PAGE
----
Pax Christi International hosted a conference in Rome Dec. 5-7 in conjunction with the Justice, Peace and Integrity of Creation Commission of the Union of Superiors General/International Union of Superiors General with theologians, church officials and grassroots activists. According to Bishop John Stowe, who addressed the event, Pope Francis is teaching us that the peace which the world cannot give will be produced by recognizing the dignity of the human person and the global fraternity that we are called to live. Following are letters to the editor responding to Stowe's address. The letters have been edited for length and clarity.
As a Kingian Nonviolence trainer, and a Catholic, I have been following NCR's coverage of the church's pressing need to articulate nonviolence.
On the day Dr. Martin Luther King Jr. was killed, he had mentioned to Bernard Lafayette Jr., national coordinator of the Poor People's Campaign, that their next step should be to "institutionalize and internationalize nonviolence." These last words to Lafayette inspired a lifetime of work developing a curriculum of nonviolence and teaching it. He collaborates in this work with activist David Jehnsen and others.
Kingian Nonviolence emphasizes the courage of nonviolence and is motivated by the desire to build a beloved community (a phrase used by Josiah Royce, popularized by King and understood to mean a community that images the kingdom of God).
Kingian Nonviolence focuses on attacking systemic evil, not individuals, and stresses the importance of maintaining our personal reservoirs of inner peace, from which we draw for teaching peace. It believes that the moral arc of the universe bends toward justice but does not wait for it to bend itself. It offers practical strategies for doing the work of peacemaking.
The University of Rhode Island Center for Nonviolence and Peace Studies, On Earth Peace, East Point Peace Academy, and Selma Center for Nonviolence, Truth and Reconciliation are several groups that are teaching Kingian Nonviolence.
Thousands of people around the world have earned Kingian Nonviolence trainer certification and are using it in varied and exciting ways. The Catholic Church has a resource of trained leaders ready to assist in bringing about peace, and a philosophy and methodology that is compatible with Gospel values and the example of Jesus Christ.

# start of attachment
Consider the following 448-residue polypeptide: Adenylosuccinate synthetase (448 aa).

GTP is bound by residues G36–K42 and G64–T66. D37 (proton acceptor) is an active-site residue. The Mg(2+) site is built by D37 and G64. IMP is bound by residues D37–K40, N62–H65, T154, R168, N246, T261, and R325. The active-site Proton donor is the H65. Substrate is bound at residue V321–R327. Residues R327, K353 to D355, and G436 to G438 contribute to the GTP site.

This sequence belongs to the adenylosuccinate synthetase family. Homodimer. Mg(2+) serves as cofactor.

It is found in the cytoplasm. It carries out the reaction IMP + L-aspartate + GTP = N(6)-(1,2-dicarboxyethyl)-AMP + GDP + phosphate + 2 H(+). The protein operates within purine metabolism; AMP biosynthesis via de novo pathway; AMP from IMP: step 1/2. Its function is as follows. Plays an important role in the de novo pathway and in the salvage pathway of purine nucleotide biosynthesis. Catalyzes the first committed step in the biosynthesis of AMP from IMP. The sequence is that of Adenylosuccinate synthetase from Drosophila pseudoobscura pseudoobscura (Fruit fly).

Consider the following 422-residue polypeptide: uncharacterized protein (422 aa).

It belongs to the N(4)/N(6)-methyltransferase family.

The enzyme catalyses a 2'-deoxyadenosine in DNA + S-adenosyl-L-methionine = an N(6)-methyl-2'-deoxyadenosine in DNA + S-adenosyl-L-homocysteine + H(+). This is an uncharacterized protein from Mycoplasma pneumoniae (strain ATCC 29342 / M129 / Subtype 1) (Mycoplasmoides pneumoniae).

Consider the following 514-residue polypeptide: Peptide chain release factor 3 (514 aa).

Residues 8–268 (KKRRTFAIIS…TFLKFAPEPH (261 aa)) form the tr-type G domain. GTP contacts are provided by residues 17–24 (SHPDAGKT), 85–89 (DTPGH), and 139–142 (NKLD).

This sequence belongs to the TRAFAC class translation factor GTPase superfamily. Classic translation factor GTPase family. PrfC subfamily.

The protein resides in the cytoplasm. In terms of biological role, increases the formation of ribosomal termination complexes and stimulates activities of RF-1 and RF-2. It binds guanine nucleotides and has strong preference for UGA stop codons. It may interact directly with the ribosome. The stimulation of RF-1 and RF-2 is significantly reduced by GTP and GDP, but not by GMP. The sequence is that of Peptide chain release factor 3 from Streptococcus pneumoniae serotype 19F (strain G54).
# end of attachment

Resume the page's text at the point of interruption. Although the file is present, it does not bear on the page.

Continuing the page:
MARY E. QUIGLEY
Fort Wayne, Indiana
Wouldn't it be wonderful if Bishop John Stowe were as well-known as Bishop Robert Barron? He really needs to be boosted online in a big way. Hopefully the Holy Father will make him a cardinal at the next consistory.
Hamburg, New York
It was a joy to read Bishop John Stowe celebration of Pope Francis' renewal of peacemaking in the church because he speaks so eloquently of the successes great men bring to the church. Too often, "the church" is spoken of as being force behind change. The author tells us it is a person with a vision of the needs of the world at each point in history and the courage to fulfill them. On the other hand, the article recalls the sadness Pope John XXIII and Francis experienced when their visions are thwarted by those who are expected to support their ministries fail to do so, diminishing much of the good that can be obtained.
Thankfully, Stowe is not one of them. He recognizes John XXIII as a humble man who left an enormous positive imprint on the church, the extent of which is not yet realized. Stowe recognizes the results of the past, as many do, yet he also understands the present. Francis is in the church spotlight carrying out what Stowe refers to as a prophetic ministry, "Our prophetic pope is calling us to witness that kind of reconciliation, focused on human dignity and the interrelationship of all creation, that will make it truly possible to beat swords into plowshares and spears into pruning hooks and where lion and lamb can lie down together in peace."
Yet, Francis is more than that. Stowe states Francis was elected to reform the curia. True, yet his vision was not that of his electors and herein lies the rub. Francis set to not only reform the church's organizational structure but its spiritual structure as well. This is a daunting task with "all hands on board." It is Herculean when opposed by clerics with their own agendas.
MICHAEL J. McDERMOTT